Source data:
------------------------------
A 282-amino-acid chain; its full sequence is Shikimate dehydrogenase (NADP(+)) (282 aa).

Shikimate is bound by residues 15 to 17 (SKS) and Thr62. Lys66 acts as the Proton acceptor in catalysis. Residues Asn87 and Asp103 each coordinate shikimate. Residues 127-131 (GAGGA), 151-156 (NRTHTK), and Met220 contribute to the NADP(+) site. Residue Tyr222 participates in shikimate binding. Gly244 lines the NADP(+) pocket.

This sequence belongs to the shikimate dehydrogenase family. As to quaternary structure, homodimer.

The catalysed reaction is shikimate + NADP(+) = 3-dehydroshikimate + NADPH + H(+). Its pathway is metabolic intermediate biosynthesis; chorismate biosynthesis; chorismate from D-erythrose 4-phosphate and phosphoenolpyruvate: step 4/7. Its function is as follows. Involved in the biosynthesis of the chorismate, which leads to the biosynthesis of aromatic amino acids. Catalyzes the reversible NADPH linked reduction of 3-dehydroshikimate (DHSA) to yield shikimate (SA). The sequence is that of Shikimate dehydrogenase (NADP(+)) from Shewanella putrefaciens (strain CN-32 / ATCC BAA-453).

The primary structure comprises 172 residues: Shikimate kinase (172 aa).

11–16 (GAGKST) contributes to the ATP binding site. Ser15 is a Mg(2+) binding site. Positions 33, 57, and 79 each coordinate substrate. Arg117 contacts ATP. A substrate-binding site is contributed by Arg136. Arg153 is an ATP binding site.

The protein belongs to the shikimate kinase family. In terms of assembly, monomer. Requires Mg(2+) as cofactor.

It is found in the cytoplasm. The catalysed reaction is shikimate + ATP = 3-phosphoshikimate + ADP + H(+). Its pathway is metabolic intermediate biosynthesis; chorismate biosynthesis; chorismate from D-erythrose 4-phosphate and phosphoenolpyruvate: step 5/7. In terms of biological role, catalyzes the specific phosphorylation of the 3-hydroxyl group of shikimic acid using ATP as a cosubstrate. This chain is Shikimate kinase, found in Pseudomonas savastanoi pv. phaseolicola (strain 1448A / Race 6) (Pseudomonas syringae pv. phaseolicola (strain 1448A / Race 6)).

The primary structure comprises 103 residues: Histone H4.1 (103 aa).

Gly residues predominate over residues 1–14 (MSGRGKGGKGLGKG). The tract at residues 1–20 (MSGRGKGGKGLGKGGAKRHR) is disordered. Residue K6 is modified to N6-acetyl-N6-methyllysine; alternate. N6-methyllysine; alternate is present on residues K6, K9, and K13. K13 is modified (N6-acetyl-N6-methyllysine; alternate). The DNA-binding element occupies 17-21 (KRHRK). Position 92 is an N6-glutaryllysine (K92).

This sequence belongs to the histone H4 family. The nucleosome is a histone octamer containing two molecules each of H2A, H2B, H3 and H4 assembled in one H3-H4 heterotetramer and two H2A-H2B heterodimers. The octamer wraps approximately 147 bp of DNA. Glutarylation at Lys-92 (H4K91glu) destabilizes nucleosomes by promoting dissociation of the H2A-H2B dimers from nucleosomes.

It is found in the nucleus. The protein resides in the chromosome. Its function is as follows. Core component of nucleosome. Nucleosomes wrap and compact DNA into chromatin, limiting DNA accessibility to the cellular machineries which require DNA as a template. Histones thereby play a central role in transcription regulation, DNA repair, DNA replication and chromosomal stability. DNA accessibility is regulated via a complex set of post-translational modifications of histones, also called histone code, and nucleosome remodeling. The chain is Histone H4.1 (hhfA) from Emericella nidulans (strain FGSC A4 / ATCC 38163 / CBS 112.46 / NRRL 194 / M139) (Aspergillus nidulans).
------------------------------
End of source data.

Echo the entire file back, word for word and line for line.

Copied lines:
A 282-amino-acid chain; its full sequence is Shikimate dehydrogenase (NADP(+)) (282 aa).

Shikimate is bound by residues 15 to 17 (SKS) and Thr62. Lys66 acts as the Proton acceptor in catalysis. Residues Asn87 and Asp103 each coordinate shikimate. Residues 127-131 (GAGGA), 151-156 (NRTHTK), and Met220 contribute to the NADP(+) site. Residue Tyr222 participates in shikimate binding. Gly244 lines the NADP(+) pocket.

This sequence belongs to the shikimate dehydrogenase family. As to quaternary structure, homodimer.

The catalysed reaction is shikimate + NADP(+) = 3-dehydroshikimate + NADPH + H(+). Its pathway is metabolic intermediate biosynthesis; chorismate biosynthesis; chorismate from D-erythrose 4-phosphate and phosphoenolpyruvate: step 4/7. Its function is as follows. Involved in the biosynthesis of the chorismate, which leads to the biosynthesis of aromatic amino acids. Catalyzes the reversible NADPH linked reduction of 3-dehydroshikimate (DHSA) to yield shikimate (SA). The sequence is that of Shikimate dehydrogenase (NADP(+)) from Shewanella putrefaciens (strain CN-32 / ATCC BAA-453).

The primary structure comprises 172 residues: Shikimate kinase (172 aa).

11–16 (GAGKST) contributes to the ATP binding site. Ser15 is a Mg(2+) binding site. Positions 33, 57, and 79 each coordinate substrate. Arg117 contacts ATP. A substrate-binding site is contributed by Arg136. Arg153 is an ATP binding site.

The protein belongs to the shikimate kinase family. In terms of assembly, monomer. Requires Mg(2+) as cofactor.

It is found in the cytoplasm. The catalysed reaction is shikimate + ATP = 3-phosphoshikimate + ADP + H(+). Its pathway is metabolic intermediate biosynthesis; chorismate biosynthesis; chorismate from D-erythrose 4-phosphate and phosphoenolpyruvate: step 5/7. In terms of biological role, catalyzes the specific phosphorylation of the 3-hydroxyl group of shikimic acid using ATP as a cosubstrate. This chain is Shikimate kinase, found in Pseudomonas savastanoi pv. phaseolicola (strain 1448A / Race 6) (Pseudomonas syringae pv. phaseolicola (strain 1448A / Race 6)).

The primary structure comprises 103 residues: Histone H4.1 (103 aa).

Gly residues predominate over residues 1–14 (MSGRGKGGKGLGKG). The tract at residues 1–20 (MSGRGKGGKGLGKGGAKRHR) is disordered. Residue K6 is modified to N6-acetyl-N6-methyllysine; alternate. N6-methyllysine; alternate is present on residues K6, K9, and K13. K13 is modified (N6-acetyl-N6-methyllysine; alternate). The DNA-binding element occupies 17-21 (KRHRK). Position 92 is an N6-glutaryllysine (K92).

This sequence belongs to the histone H4 family. The nucleosome is a histone octamer containing two molecules each of H2A, H2B, H3 and H4 assembled in one H3-H4 heterotetramer and two H2A-H2B heterodimers. The octamer wraps approximately 147 bp of DNA. Glutarylation at Lys-92 (H4K91glu) destabilizes nucleosomes by promoting dissociation of the H2A-H2B dimers from nucleosomes.

It is found in the nucleus. The protein resides in the chromosome. Its function is as follows. Core component of nucleosome. Nucleosomes wrap and compact DNA into chromatin, limiting DNA accessibility to the cellular machineries which require DNA as a template. Histones thereby play a central role in transcription regulation, DNA repair, DNA replication and chromosomal stability. DNA accessibility is regulated via a complex set of post-translational modifications of histones, also called histone code, and nucleosome remodeling. The chain is Histone H4.1 (hhfA) from Emericella nidulans (strain FGSC A4 / ATCC 38163 / CBS 112.46 / NRRL 194 / M139) (Aspergillus nidulans).